Where to Find Support When a Loved One Has Alzheimer's or Dementia

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Where to Find Support When a Loved One Has Alzheimer's or Dementia


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If someone you love has been recently diagnosed with Alzheimer’s or dementia, please know you’re not alone. These diagnoses impact millions of American families. Often, older adults and the caregivers who support them don’t know how to react or what their next steps should be.

Caregivers play a crucial role in supporting their aging loved ones through this diagnosis and the many appointments and changes that come with it. By being in this position, though, many caregivers run the risk of encountering burnout or feeling overwhelmed by their new role.

There is good news, though. There are many local programs and resources created specifically to provide support to caregivers. People and organizations are ready and willing to help those who need it within the Cincinnati area. Let’s take a look at some of the resources and support groups you can turn to when you need them.

Alzheimer’s Association

The Alzheimer’s Association has a chapter here in the Greater Cincinnati area. They have a 24/7 helpline that can provide information and support whenever you call. 

Their family care consultations are a great place to start soon after your loved one receives their diagnosis. Led by a nurse or social worker, these consultations provide support, education, and referrals to needed services. No matter where you are in the journey, these consultations can help you have more peace of mind and confidence in your next steps.

The Alzheimer’s Association also facilitates family support groups, which are discussion groups where participants can share stories, struggles, insights, and tips with others in their same situation. These meetings can help you feel more connected to others who understand your experience. If you need support now, check out their online community with stories and information available around the clock.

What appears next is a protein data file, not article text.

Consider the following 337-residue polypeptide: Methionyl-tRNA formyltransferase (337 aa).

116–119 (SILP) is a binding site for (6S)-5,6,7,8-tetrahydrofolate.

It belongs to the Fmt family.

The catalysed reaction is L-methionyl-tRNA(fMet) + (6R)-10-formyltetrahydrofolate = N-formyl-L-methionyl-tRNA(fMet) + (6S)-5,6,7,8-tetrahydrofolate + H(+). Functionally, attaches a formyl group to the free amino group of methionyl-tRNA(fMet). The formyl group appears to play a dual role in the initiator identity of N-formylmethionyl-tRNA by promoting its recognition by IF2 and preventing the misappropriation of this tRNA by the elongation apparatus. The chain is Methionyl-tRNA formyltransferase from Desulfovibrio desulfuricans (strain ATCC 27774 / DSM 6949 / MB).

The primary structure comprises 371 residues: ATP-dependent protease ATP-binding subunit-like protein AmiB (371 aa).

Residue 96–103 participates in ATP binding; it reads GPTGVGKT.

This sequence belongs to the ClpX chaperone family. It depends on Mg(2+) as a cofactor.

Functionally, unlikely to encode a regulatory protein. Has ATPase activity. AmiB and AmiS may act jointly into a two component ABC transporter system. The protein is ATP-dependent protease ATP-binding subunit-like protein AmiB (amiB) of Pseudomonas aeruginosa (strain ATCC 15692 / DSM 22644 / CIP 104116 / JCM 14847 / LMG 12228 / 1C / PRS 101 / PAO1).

Finally, they also have many community-based events for caregivers as well as individuals who live with dementia. The “Memories in the Making” program, for example, includes sessions at places like the Cincinnati Zoo, local museums, and Cincinnati Parks.

ERS Center for Memory Support and Inclusion

Here at Marjorie P. Lee (MPL), we are committed to providing excellent memory care to our residents who need it, as well as support for their caregivers. Episcopal Retirement Services’s (ERS) Center for Memory Support and Inclusion is an initiative dedicated to providing safe and welcoming spaces for all. MPL leverages this program to ensure living spaces are designed not to overwhelm those with dementia. We have implemented and offered the Living Well Memory Support Therapy program that keeps residents engaged and stimulated holistically.

Our staff of kind, caring individuals, are provided with top-tier training to ensure that your loved ones receive the best care possible. This includes improv training to help them positively engage with residents. Finally, the Center has become a leader in the Cincinnati community, advocating for people with dementia or Alzheimer’s. We aim to provide local businesses training to ensure that those living with these diagnoses and their caregivers will feel welcomed into these businesses.

Caregiver Support Program

The Council on Aging has a support program dedicated to caregivers. This program is open to anyone caregiving for loved ones with Alzheimer’s or dementia and caregivers who meet other qualifications. 

While you might not initially see yourself as a caregiver, you are. And you need support, too. By identifying as a caregiver, the Council has found that people are more likely to seek out help for themselves. 

When you’re caring for a loved one who has Alzheimer’s or dementia, you need to prioritize your care. After all, you can’t pour from an empty cup. Finding a support group will better equip you to take care of those you love and show up well for them.

dementia guide - marjorie p lee

Kristin Davenport
April 13, 2021
Kristin Davenport is the Director of Communications for Episcopal Retirement Services (ERS). Kristin leads ERS’s efforts to share stories that delight and inspire through social media, online content, annual reports, magazines, newsletters, public relations, and events. Kristin earned her BFA in graphic design from Wittenberg University. She joined ERS after a 25-year career as a visual journalist and creative director in Cincinnati. Kristin is passionate about making Cincinnati a dementia-inclusive city. She is a Lead SAIDO Learning Supporter and a member of the ‘Refresh Your Soul’ conference planning team at ERS. Kristin and her husband Alex, live in Lebanon, Ohio with their 2 daughters. She also serves as a Trustee and the President of the Lebanon Food Pantry and is a board member for ArtScape Lebanon.

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